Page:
Lost Scriptures: Books That Did Not Make It Into The New Testament
By Bart D. Ehrman
Publisher: Oxford University Press
Publication Date: October 2003
Format: Hardcover, 352pp
Dimensions: 9.4 x 6.1 x 1.3 inches
We may think of the twenty-seven books of the New Testament as the only sacred writings of the early Christians, but this is not at all the case. Lost Scriptures offers an anthology of up-to-date and readable translations of many non-canonical writings from the first centuries after Christ–texts that have been for the most part lost or neglected for almost two millennia.
Here is an array of remarkably varied writings from early Christian groups whose visions of Jesus differ dramatically from our contemporary understanding. Readers will find Gospels supposedly authored by the apostle Philip, James the brother of Jesus, Mary Magdalen, and others. There are Acts originally ascribed to John and to Thecla, Paul’s female companion; there are Epistles allegedly written by Paul to the Roman philosopher Seneca. And there is an apocalypse by Simon Peter that offers a guided tour of the afterlife, both the glorious ecstasies of the saints and the horrendous torments of the damned, and an Epistle by Titus, a companion of Paul, which argues page after page against sexual love, even within marriage, on the grounds that physical intimacy leads to damnation. In all, the anthology includes fifteen Gospels, five non-canonical Acts of the Apostles, thirteen Epistles, a number of Apocalypes and Secret Books, and several Canon lists. Ehrman has included a general introduction, plus brief introductions to each piece.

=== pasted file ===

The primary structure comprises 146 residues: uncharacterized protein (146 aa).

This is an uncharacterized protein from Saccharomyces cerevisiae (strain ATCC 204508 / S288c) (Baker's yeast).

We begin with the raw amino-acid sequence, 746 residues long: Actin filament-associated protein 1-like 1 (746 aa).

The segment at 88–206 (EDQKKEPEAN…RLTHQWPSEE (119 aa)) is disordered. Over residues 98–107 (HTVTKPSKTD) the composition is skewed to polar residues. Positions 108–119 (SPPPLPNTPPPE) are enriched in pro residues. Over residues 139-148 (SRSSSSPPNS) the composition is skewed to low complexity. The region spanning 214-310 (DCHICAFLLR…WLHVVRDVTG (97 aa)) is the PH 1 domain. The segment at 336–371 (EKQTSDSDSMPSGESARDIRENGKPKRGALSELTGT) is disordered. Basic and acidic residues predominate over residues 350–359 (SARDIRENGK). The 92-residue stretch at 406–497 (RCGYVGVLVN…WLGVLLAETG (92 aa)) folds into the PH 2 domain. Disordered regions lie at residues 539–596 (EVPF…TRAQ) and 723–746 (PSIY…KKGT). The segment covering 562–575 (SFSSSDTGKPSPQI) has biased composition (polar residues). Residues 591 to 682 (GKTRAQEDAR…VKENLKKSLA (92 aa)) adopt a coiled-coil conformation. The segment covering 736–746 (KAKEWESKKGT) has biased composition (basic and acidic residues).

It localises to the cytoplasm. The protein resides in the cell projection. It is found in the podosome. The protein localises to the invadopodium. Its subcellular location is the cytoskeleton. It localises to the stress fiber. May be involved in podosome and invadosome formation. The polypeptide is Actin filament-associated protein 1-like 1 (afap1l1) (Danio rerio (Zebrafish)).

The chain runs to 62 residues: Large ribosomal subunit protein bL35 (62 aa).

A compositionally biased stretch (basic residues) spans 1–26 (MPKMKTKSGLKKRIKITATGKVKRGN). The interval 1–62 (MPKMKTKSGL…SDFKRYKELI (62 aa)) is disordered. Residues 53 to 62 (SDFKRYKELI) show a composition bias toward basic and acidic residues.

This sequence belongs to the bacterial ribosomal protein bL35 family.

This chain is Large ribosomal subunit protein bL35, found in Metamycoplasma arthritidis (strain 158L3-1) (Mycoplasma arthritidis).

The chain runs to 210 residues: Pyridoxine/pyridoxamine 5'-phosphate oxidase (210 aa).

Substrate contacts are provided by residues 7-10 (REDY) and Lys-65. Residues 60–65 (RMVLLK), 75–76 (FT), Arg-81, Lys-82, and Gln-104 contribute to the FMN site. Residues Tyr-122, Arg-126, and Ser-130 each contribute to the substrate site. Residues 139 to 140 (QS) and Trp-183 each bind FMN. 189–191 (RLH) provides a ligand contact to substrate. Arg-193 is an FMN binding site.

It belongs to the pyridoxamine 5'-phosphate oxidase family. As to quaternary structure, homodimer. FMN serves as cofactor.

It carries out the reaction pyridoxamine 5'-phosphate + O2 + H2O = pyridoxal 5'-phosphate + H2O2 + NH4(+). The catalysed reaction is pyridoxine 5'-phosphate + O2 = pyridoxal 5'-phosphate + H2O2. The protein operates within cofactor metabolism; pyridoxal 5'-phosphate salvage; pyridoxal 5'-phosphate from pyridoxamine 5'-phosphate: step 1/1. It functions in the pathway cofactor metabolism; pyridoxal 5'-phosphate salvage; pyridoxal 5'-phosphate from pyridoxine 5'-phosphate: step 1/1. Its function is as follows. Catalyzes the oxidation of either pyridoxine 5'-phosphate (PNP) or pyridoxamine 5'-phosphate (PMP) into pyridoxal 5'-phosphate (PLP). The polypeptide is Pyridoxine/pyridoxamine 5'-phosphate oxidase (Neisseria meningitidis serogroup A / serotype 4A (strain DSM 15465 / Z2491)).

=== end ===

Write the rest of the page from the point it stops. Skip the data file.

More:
Lost Scriptures gives readers a vivid picture of the range of beliefs that battled each other in the first centuries of the Christian era. It is an essential resource for anyone interested in the Bible or the early Church.
“Fresh authoritative translations of the texts that fell outside in the canon.”–Christian Science Monitor
“A companion to Lost Christianities, this volume provides substantial selections from over three dozen of the Gospels, Acts, Epistles, Apocalypses and revelatory treatises not included in the New Testament canon, but which reveal the diverse and competing forms of early Christianity. Ehrman’s introductions helpfully situate the documents in their presumed original settings. An invaluable collection of texts for both students of early Christianity and general readers.”–Elizabeth A. Clark, John Carlisle Kilgo Professor, Duke University
“Lost Scriptures provides a good sample of the literature and illustrates nicely the complex and often exotic world of second- and third-century Christianity…. The texts presented in Ehrman’s anthology and his incisive analyses of them constitute a solid contribution to showing the diversity of thought and practice within early Christianity.”–America